Social services star ratings, children’s joint area reviews and the comprehensive performance assessment for councils will be scrapped as part of the government’s “new vision for local government”.
Last week’s local government white paper proposes introducing a new performance system – an annual comprehensive area assessment – from 2009, under which councils will no longer be given a single rating as they are now, nor face timetabled inspections.
Instead, they will face an annual risk assessment, through which the Audit Commission and partner inspectorates will decide on the need for inspection or intervention.
This will be based on a radical cut in the number of national performance indicators – 200 instead of 1,200 – covering all services. The inspection reforms echo the calls of the Local Government Association, which has long argued that too many targets and indicators have stifled the ability of councils to respond to local need.
A spokesperson said: “This is a major shift forward for us. It frees up resources and time for councils to concentrate on what matters to people.”
Andrew Cozens, strategic adviser for children, adults and health services at the Improvement and Development Agency, also welcomed the move. But he said there would still be a strong regulatory framework in social care because of the continuing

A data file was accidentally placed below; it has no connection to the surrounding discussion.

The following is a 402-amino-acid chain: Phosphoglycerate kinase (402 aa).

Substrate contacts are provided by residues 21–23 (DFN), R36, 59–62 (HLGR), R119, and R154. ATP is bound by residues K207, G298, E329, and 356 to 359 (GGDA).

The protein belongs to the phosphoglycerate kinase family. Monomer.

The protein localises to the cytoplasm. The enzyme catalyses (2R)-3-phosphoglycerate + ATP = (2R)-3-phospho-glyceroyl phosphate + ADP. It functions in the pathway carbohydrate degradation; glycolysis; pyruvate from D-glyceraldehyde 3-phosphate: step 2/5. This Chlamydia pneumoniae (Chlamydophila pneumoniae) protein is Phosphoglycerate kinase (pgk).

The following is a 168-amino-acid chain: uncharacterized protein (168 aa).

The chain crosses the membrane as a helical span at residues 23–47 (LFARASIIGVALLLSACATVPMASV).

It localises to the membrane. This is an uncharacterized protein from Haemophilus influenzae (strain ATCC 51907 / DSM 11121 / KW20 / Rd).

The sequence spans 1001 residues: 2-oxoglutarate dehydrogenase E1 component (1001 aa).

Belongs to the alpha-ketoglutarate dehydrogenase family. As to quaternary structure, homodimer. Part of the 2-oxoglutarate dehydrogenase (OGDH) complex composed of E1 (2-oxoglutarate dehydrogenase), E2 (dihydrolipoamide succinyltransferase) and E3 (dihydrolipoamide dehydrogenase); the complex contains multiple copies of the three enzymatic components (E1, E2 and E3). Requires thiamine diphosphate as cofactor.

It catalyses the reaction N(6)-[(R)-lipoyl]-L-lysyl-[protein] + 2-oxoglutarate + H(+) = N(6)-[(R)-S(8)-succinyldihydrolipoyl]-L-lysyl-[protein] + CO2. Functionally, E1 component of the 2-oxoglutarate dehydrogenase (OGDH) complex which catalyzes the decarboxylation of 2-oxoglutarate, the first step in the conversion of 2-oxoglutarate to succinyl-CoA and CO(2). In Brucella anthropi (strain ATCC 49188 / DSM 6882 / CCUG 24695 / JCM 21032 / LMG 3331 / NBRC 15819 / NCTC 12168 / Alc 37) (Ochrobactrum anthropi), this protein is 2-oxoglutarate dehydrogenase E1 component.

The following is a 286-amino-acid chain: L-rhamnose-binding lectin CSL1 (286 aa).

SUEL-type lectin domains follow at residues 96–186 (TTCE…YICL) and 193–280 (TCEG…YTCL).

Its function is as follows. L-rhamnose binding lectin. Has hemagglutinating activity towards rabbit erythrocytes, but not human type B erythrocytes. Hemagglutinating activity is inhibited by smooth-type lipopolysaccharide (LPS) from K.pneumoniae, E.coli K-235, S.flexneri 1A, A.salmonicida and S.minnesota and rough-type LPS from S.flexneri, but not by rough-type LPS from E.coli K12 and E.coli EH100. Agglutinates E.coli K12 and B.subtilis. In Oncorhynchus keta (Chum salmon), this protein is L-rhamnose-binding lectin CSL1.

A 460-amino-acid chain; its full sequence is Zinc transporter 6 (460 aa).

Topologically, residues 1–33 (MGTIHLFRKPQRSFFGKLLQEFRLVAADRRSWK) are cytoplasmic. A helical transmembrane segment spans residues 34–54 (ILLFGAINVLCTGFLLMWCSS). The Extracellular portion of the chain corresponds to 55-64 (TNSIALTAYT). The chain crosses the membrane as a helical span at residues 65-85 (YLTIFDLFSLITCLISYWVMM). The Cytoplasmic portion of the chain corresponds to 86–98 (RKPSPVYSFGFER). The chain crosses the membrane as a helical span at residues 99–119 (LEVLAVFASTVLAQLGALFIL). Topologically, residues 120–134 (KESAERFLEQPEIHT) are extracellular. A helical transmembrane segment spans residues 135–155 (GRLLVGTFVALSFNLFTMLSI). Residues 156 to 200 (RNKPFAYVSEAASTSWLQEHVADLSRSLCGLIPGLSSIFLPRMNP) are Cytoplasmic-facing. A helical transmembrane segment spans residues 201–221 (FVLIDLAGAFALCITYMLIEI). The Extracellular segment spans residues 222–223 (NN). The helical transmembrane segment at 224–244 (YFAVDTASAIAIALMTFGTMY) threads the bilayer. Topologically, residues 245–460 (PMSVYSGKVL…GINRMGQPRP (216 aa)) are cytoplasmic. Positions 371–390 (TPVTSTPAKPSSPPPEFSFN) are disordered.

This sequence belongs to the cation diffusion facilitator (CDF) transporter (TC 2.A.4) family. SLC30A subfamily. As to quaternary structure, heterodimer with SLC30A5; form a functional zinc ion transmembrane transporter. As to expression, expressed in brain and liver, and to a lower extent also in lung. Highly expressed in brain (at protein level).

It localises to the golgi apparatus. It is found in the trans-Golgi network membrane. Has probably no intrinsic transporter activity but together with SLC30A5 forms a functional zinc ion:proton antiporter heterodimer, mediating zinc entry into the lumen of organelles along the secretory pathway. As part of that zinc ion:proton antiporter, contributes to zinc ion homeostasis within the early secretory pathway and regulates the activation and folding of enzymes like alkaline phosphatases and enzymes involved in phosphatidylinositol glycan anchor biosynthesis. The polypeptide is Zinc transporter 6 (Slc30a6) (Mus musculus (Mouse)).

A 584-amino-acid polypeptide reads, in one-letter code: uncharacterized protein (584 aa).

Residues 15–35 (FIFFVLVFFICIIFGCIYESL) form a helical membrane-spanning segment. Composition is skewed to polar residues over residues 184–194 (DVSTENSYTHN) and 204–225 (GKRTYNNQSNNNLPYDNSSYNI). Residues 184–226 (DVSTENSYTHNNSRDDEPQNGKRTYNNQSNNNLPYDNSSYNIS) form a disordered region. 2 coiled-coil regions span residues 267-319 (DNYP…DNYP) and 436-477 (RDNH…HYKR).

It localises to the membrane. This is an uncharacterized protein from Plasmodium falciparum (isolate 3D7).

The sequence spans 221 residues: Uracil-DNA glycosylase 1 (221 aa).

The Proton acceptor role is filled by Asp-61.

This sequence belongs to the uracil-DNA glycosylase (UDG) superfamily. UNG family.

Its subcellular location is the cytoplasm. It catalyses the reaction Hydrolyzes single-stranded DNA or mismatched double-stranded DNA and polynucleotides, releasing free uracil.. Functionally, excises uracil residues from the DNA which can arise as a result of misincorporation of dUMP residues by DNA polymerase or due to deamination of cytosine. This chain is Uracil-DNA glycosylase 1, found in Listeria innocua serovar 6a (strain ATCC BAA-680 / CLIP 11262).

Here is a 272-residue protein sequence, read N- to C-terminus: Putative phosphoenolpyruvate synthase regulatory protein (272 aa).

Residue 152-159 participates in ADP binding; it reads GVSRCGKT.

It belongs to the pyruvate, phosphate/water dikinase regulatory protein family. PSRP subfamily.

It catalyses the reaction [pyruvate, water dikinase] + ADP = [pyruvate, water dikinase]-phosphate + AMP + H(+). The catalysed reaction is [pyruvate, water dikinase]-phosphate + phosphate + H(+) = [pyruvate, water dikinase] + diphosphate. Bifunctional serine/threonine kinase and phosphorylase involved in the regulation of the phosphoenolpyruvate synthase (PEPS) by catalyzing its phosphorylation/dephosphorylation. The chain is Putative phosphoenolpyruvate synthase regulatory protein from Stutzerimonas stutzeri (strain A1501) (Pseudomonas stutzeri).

standards regime in areas such as care homes, children’s homes and foster care.
Alongside performance against the national indicators, authorities will also be subject to annual “direction of travel” and “use of resources” judgements, as now.
The annual assessment will also be informed by authorities’ performance against some 35 national and local targets in local area agreements, the system by which councils and their partners are given funding freedoms in return for performance improvements.
Local authorities and named partners, including youth offending teams and primary care trusts, would have a duty to co-operate in agreeing the LAA targets and “have regard” to them once they had been set.